transcendentalism n.
Skip this Video
Loading SlideShow in 5 Seconds..
Transcendentalism PowerPoint Presentation
Download Presentation


216 Vues Download Presentation
Télécharger la présentation


- - - - - - - - - - - - - - - - - - - - - - - - - - - E N D - - - - - - - - - - - - - - - - - - - - - - - - - - -
Presentation Transcript

  1. Transcendentalism Definition: An idealistic philosophical and social movement that developed in New England around 1836. Transcendentalists believe that truths about life and death can be found by going outside the world of senses.

  2. Key Elements • Everything is a reflection of the over soul. • The natural world is a doorway to the spiritual/ideal world. • Intuition is superior to rationality. • Self-reliance and individualism outweigh blind conformity to custom, tradition, and authority. • Transcendentalists are non-conformists, they do not follow what the rest of society does.

  3. Spiritual Movement • Brought people to be one with nature. • Generally taken as a protest against the general thought of culture and society. • Religion was almost dropped and nature started to be praised. • Natural world is a door to the spiritual world. • Nature replaced God. • Lead mainly by Emerson and Thoreau.

  4. Spiritual Movement • Emerson believed that every individual can discover this higher truth of “transcendent forms” through intuition • There was no specific doctrine such as the bible or Torah.  • The concept of inner body within the physical body was borrowed by the Quakers. • The Orthodox concept of God was mostly out shun by the Transcendentalist thought. (seeing God in the creation as apposed to seeing him as the creator)

  5. Transcendentalism in comparison to Modernism • They both were seen as rebellion against what was known as normal. • Modernism is more rebellion as where transcendentalism is the love of nature and the belief that we are one with nature. • Rejected the existence of a compassionate, all-powerful Creator God • Transcendentalism was mostly about nature as where modernism was about a person as himself and showing his or her personal thoughts, it was a rebellion.

  6. TranscendentalArtist Thomas Cole (1801-1848) Had European roots Saw nature as majestic Thought people completed the circle of harmony The Oxbow

  7. Transcendental Artist Albert Bierstadt (1830-1902) • Lived in Wyoming • Spend a summer alone sketching Indians, wild animals, and landscape • The Rocky Mountains, Landers’s

  8. Transcendental Artist Frederic Remington (1861-1909) • Known for painting cowboys, soldiers, and Native Americans • Loved the idea of the frontier • Admired heroic cowboys • Worked with bronze a lot

  9. How Romanticism Became Transcendentalism • 1836 Ralph Waldo Emerson published Nature, beginning the literary movement • Transcendentalism was happening at the same time as Romanticism. However it was shorter than Romanticism. • The Transcendentalist started this movement as a response to the Industrial Revolution, they felt like it was destroying mankind whereas Romanticists were glorifying the revolutionary ideas • They believed that the ideas and knowledge that people had on their own without being educated came directly from God or his inspiration where the Romanticists just feared God as this higher being that created us. • The Transcendentalists believed that God lives within the person and all people are naturally good. They said when the brain and soul speak to each other it’s intuition. • Some Transcendentalists traveled abroad and read some European spiritual literature and were inspired with new ideas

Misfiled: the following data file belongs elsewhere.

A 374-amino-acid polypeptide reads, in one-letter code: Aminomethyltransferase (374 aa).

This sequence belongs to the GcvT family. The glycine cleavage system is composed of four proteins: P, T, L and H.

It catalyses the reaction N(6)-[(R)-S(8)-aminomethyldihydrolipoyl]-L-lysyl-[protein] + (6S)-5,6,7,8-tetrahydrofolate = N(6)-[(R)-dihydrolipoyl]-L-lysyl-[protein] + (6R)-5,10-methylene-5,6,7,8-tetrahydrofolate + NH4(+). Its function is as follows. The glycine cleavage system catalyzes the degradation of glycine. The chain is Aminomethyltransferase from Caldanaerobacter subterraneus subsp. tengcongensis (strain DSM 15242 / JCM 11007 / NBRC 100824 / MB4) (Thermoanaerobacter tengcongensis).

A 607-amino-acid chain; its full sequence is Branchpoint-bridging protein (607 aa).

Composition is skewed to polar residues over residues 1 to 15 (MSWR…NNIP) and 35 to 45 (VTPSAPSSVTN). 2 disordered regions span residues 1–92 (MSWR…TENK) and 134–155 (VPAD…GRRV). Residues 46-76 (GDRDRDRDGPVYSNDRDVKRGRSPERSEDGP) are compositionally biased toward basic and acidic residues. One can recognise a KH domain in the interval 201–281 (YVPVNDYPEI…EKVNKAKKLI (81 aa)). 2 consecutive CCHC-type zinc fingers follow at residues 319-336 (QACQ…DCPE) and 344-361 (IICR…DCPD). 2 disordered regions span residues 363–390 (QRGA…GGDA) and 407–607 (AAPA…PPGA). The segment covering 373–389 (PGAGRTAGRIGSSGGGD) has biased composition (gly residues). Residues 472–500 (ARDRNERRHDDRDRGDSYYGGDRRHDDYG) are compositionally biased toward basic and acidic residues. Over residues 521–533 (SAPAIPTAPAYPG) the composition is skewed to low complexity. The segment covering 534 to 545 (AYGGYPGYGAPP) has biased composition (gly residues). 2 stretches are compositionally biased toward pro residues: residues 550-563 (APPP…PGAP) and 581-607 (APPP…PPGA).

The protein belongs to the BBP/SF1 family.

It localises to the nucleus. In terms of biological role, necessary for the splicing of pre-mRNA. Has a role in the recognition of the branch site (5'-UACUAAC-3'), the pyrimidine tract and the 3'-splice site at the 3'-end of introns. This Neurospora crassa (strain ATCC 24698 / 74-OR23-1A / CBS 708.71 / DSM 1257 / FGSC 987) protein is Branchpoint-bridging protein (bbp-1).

10. Transcendental Architecture This is an example of an 1830’s home in West Virginia. Homes were made of logs and then had clapboards put over the logs and painted. This is the St. John’s Episcopal Church in Vermont that was finished in 1830. This school house was completed in New York the 1830’s. It was originally a store and a post office before becoming a school. It’s only 25 feet wide and 41 feet deep.

  11. Ralph Waldo Emerson(May 25, 1803 – April 27, 1882) An American essayist, lecturer, and poet, who led the Transcendentalist movement of the mid-19th century Published dozens of essays and spoke at more than 1,500 public lectures Known as a critic of the pressures of society in his time Self-Reliance and Nature are two of his most famous essays Self-Reliance: The main idea of this essay was the importance of avoiding conformity and individuality "A foolish consistency is the hobgoblin of little Nature: Published anonymously in 1836 This essay is known as the first step into the transcendentalism movement Non-traditional appreciation for nature

  12. Henry David Thoreau(July 12, 1817 – May 6, 1862) • An American author, poet, philosopher, naturalist, development critic, surveyor, historian, and leading transcendentalist • Well-known abolitionist and refused to pay taxes • Known for his essay Walden published in 1854 • Walden: • Personal declaration of independence and a social experiment • Details Thoreau's experiences over the course of two years in a cabin he built near Walden Pond, which was on property owned by Ralph Waldo Emerson, his friend and mentor

  13. Stylistic Devices And Characteristics • Similar to Romanticism • Verbose language • Syntax includes commas and semi colons because of long sentence structure. • The view of God shifts from being omnipotent to being within each individual soul • Transcendentalists were strong believers in the power of the individual and divine messages • Transcendentalists have been known for meditation • Transcendentalists had different approaches to the movement • Emerson strongly believed in individuality and not conforming with the government • Whereas, Thoreau believed in removing oneself from society to focus on your personal relationship with Mother Nature and God